24 November 2011
Great press coverage of Anders Malmendal's article on measuring the taste of canned tomatoes
After having published the article "NMR spectrometer as "magnetic Tongues": prediction of sensory descriptors in canned tomatoes", Anders Malmendal has received a great deal of attention in the international media. More than 6600 hits at Google and an interview on BBC World Update, it has come to so far.
The reason for the great press coverage is that the article shows that by using artificial sensors, food producers can measure and thereby improve the taste of their products.
The article is based on research which Anders has worked on together with Antonio Randazzo and Ettore Novellino at Università degli Studi di Napoli "Federico II" in Italy. They have found out that by using NMR spectra, it is possible to measure taste in for example canned tomatoes.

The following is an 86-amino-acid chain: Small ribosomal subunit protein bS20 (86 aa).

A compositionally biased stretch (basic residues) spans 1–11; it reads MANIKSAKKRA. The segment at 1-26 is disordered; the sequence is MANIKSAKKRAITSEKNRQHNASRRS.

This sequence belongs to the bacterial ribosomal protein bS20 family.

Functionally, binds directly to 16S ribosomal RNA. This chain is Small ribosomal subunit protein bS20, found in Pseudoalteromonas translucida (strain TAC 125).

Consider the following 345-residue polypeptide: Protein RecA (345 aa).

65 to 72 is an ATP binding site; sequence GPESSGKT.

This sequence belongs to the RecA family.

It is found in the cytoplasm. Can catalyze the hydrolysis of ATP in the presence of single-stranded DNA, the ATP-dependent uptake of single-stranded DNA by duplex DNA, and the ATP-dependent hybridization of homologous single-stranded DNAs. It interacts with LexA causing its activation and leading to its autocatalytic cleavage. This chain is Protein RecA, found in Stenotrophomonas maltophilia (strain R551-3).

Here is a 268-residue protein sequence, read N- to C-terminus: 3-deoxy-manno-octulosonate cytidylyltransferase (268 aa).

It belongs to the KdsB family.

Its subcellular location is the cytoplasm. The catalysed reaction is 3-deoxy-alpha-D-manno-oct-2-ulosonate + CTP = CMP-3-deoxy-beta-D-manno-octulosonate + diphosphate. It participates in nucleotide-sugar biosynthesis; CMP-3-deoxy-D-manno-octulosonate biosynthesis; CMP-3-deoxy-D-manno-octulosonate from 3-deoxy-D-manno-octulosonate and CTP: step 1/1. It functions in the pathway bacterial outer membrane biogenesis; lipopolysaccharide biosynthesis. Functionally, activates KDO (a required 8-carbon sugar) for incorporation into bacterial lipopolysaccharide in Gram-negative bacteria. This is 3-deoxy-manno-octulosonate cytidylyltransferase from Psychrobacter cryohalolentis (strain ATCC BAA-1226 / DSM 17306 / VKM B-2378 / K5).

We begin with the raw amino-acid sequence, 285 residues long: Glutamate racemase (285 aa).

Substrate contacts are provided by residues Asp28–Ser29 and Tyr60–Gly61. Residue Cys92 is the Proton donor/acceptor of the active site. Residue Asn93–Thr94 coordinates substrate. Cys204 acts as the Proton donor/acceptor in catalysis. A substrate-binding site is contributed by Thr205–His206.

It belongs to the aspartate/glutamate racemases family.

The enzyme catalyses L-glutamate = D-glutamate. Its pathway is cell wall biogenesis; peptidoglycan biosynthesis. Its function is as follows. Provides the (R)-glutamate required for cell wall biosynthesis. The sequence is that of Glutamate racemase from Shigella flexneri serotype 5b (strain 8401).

Know each other from their time as postdocs
Anders and Antonio know each other from their time as postdocs. Their goal was to create new knowledge together. They got the inspiration for measuring taste in canned tomatoes from Antonio's wife who worked with sensory analysis (taste analysis).
In order to describe their work, Anders says:
"The methods we use are exactly the same as with "metabolomics". It is a method to measure the metabolites, namely small molecules such as amino acid and sugar, which are more or less pronounced in for example blood or urine when a person or a laboratory animal is sick or stressed. The only difference is that we analyze canned tomatoes with different tastes. Our results are a good example of how powerful and flexible a method like NMR is."
Selection of news articles
Here you will find a selection of news articles based on Anders' article:
- American Chemical Society's (ACS) PressPac den 26.oktober: "Magnetic tongue" ready to help produce tastier processed foods
- NewScientist den 28. oktober:Magnetic tongue to produce tastier tinned tomatoes
- MIT Technology Review den 2. november:A ‘Magnetic Tongue' to Sample Tomatoes
- BBC World Update den 7. november: Interview